The notion of democracy is a long-term philosophical and political scientific debate that started in the 20th century and has been ongoing since then. And as Schmitter argued there is no singular form of democracy because the context and conditions in all varieties are constantly changing factors for all countries and time periods (p.76). An ideal democracy however can be identified as a participatory regime that allows individuals who become citizens to elect their representatives and hold them accountable for their actions both via the institutions and with the elections (Schmitter, p.76). Robert Dahl expanded this narrow definition by arguing that along with vertical and horizontal accountability mechanisms, democracies should also have a set of non-derogative liberties that entrenches the citizen’s preferences and mediums of those preferences to be expressed in a free manner under the definition of ‘polyarchy’ (Dahl, p.2). However, those understandings seem a little bit behind when looking at today’s democracies and the rise of populism. For example, Schmitter takes the actors of democracy and emphasizes highly the roles and responsibilities of the political entrepreneurs and institutions while considering the citizens as a crucial yet non-active element of the system in terms of penetration besides electoral participation (p.77). Similarly, when Robert Dahl points out the rights and liberties of citizens in his polyarchy definition his intention is merely to protect the individual and political presence of the citizens against the state authority which is the main source of power. This means that within those debates digitalization of politics, the entrance of new or non-political actors, and the extremely polarized participation of citizens were not included or foreseen. On the issue of digitalization and democracy, some scholars like Jack M. Balkin in the mid-2000s underlined how some liberties would be much more unrestricted for citizens (i.e: free speech) to conduct while making the citizens themselves a commodity for the markets (p.441). In his article, he also predicts how governments (in the US judiciary and other institutions ) would lag behind in regulating the services such as Facebook, etc. so that they would eventually lead to government censorship which is the oldest form of regulation on freedom of speech (Jack M. Balkin, p.432). And it became apparent with the recent debates on how the political clash and arguments have been constructed from this axis. But even those predictions do not address the dynamics of today for several reasons.
The issue here lies in the mixture of all issues mentioned above. Because, unlike the previous periods where democracy was the regime of elites who are conducting the do-process, social media allows and necessitates the political actors to publicize themselves. On this Mattias Ekman and Andreas Widholm use the term ‘celebrification of politics’ in order to underline how politics itself has become a performative act and they are examining the issue under 3 subtopics (p.520). The element of ‘public connectivity’ refers to the new direct connection between politicians and the masses where politicians can build up their ‘ordinary’ images in front of the masses while fulfilling their political agenda by inserting their messages (Mattias Ekman and Andreas Widholm, p.521). This also coincides with the definition of populism because as Mudde and Kaltwasser argued populist leaders are presenting themselves as ‘the real people’ (p.82). On this Brian L. Ott gives the example of Donald Trump (and his Twitter campaign) who presented himself as an ‘ordinary American’ with his simple language while ‘feeding’ people with his ideas about many conflicted policy or social areas (p.64). In more severe cases like Turkey Nükhet Sandal uses the term ‘replacement’ as a populist strategy which means that populist leaders (or parties) are developing a different set of norms and ideals in accordance with the domestic demand or international trends when challenging the existing status quo (p.253). On the issue of populism, this means agenda-setting in which extreme topics or acts are inserted into the political market which makes the previous democratic options less relevant or favorable. For the US case specifically, Trump’s political history is a canonical example because the recent NYT (from 2020) article promoted the far-right Tea Party legitimized and attached itself to Trump’s campaign which is via Twitter interaction. So it became part of Trumpism and it is constructing its argument under the ‘third way in American politics’. The second point Ekman and Widholm underlines is the ‘media connectivity’ which refers to the creation of an alternative reality by the politicians for an ongoing situation in favor of them which would eventually lead to electoral or social success; the third point is ‘celebrity connectivity’ which mean the ability to connect with politically or socially important figures to increase the legitimacy of self or the message (p. 521). Especially for Hunter Biden’s case, I find it useful to expand the last 2 strategies to non-political actors like Elon Musk as well who is using his Twitter account to ‘leak details’ of how the ‘reality’ was distorted in 2020. For Musk leaks were an adaptation of his free speech vision on Twitter but also a representation of how American civil society evolved. This incident shows that American politics is corrupted to some extent but in the long term, Musk’s free speech understanding is damaging American politics because it is paving the way for major or minor populist actors to criticize the democratic system at its core. Because considering Twitter as a new institution that challenges the monopoly of the state on information after Musk’s purchase it is not seeking to be a complementary institution for the American democracy which would empower civil society and accountability of the political actors but rather a platform of chaos. On this Balkin published a new article that underlines the necessity of private actor democratic entrepreneurship and if possible intermediary institutions for the social media platforms that would protect and flourish the notions of democracy not undermining its core values (p.6). This is also in accordance with Mudde and Kaltwasser’s arguments on how populist seeks institutions as a threat against the ‘general will of the people, which in this case is the right of free speech and information gathering (p.91). Interestingly the duo also underlines the ‘software’ that populist leaders are operating in and how it reflects their populist ruling (Mudde and Kaltwasser, p.94). In other words, Twitter as a newly emerging political software/private sphere is now an alternative new playing ground for populist politics because it provides them all abilities to bypass authorities while empowering their anti-establishment discourse. On this, I find the study by Jacobs, Sandberg, and Spierings who were mainly focusing on populist reflexes on oppositional journalists quite helpful. Because by changing the actors their claim on how social media has been instrumentalized for further populism while increasing the public/social cost of democratic opposition can be applied to Musk’s mocking yet ‘popular’ tweets (p.615). Those tweets were/are aimed/aiming the Biden administration, senators, or journalists (the status quo American democracy actors in general) and they can be labeled as ‘naming and shaming’ operations which are de-legitimizing those actors in the eyes of the public. And when considering the target audience picture becomes much clearer because as de Mello, Cheung and Inzlicht pointed out there is a direct correlation between Twitter use and “decreased well-being, increased polarization, increased sense of belonging, increased outrage, and increased boredom.” (p.37). This means that the people who are ‘feeding others or got fed’ by populist tweets are already disgruntled people which is important because as Mudde and Kaltwasser argued populists ferment the anti-establishment discourse from here (p.95). In other words, people who are using Twitter for political or social grievances are getting polarized more over time. And this trend as Berk Esen and Şebnem Gümüşçü pointed out makes democratic party politics less legitimate but more importantly cancels the civil society as a balancing mechanism for further polarization and democratic decline (p.446). So it is natural to assume that the people who are already skeptical about democracy in the US became more polarized or infected with populism as they were exposed more to populist rhetoric over Hunter Biden’s case as well because this case debunks all democratic actors either conventional (i.e: CNN) or unconventional (ex-Twitter board/CEO) against populist ones. However, it is also possible to say that because the case became public there is a positive side of populism that can be also examined here which is higher accountability. For Mudde and Kaltwasser populists can open up some issues or policy areas by demanding more accountability, especially when they are in opposition, that a segment of society that feels alienated such as this case which would most probably be covered up due to the political interests of Biden and his political entourage or with international-related motivations (p.84). So by considering their point it is possible to argue that populist actors/parties might be useful in terms of putting pressure on areas such as transparency and favor of democracy rather than individuals. However it is important to mention that for Hunter Biden situation is a bit intertwined because allegations were made during the Trump administration; however, the case appeared in the public sphere again when Republicans became the oppositional group and Twitter (along with Musk) tended to allow populist discourse to revolve around much easier. Lastly, on Elon Musk it would be totalistic to call a politician a populist. Because his own expressions on Twitter (if considered true) are showing that his political interests are still within the dominant 2-party system while his preferences change so it would be an overgeneralization to identify him as a populist. Also as Gerald F. Davis argues there is a populist discourse dominant around all Silicon Valley actors so rather than focusing on Musk’s approach as a unique one it would be better to focus on populism and growing technology companies (p.6).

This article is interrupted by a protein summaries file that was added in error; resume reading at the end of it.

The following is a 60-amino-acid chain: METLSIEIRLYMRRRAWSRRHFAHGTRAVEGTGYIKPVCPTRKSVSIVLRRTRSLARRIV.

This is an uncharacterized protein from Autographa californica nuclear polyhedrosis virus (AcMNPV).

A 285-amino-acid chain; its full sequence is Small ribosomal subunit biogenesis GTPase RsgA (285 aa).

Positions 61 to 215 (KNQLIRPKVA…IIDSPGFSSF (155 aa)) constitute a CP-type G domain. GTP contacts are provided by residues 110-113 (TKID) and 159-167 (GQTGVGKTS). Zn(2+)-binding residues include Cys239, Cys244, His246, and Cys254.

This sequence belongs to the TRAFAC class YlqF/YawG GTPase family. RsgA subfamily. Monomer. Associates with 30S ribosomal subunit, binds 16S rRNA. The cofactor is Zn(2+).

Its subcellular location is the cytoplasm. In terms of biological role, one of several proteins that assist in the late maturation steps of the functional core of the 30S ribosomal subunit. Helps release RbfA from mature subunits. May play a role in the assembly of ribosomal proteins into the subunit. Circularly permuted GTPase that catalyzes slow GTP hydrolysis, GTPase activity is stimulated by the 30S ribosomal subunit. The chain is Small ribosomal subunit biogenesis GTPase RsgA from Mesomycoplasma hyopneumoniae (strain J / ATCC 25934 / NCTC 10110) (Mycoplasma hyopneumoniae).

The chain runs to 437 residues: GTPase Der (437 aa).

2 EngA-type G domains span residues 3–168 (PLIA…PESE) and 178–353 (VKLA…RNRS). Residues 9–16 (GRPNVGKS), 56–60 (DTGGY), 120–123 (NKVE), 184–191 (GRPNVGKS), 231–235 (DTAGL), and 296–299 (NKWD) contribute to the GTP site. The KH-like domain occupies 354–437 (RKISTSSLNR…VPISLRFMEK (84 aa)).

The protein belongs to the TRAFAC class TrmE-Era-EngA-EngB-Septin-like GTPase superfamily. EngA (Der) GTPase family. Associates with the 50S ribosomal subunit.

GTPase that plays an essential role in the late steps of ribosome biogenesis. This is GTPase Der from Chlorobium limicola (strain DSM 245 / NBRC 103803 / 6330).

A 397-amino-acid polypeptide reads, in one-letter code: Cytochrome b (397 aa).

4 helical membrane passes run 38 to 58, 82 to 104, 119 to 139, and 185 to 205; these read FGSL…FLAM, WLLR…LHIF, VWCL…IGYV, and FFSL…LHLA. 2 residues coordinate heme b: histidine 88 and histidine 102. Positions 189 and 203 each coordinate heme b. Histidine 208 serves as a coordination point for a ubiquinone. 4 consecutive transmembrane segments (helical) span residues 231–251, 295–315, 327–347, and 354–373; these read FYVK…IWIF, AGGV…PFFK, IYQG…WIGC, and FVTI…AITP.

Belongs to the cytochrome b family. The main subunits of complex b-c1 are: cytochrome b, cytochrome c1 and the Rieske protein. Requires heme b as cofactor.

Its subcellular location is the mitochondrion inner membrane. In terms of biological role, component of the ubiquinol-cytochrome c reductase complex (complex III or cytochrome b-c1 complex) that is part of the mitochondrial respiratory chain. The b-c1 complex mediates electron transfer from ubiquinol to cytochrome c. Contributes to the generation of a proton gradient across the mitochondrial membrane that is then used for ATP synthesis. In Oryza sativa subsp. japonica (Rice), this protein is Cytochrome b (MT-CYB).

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- Schmitter, Philippe C., and Terry Lynn Karl. (1991). “What Democracy Is… and Is Not,” Journal of Democracy 2 (3): 75-88.
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- Malik, N. (2022, November 28). Elon Musk’s Twitter is fast proving that free speech at all costs is a dangerous fantasy. The Guardian. https://www.theguardian.com/commentisfree/2022/nov/28/elon-musk-twitter-free-speech-donald-trump-kanye-west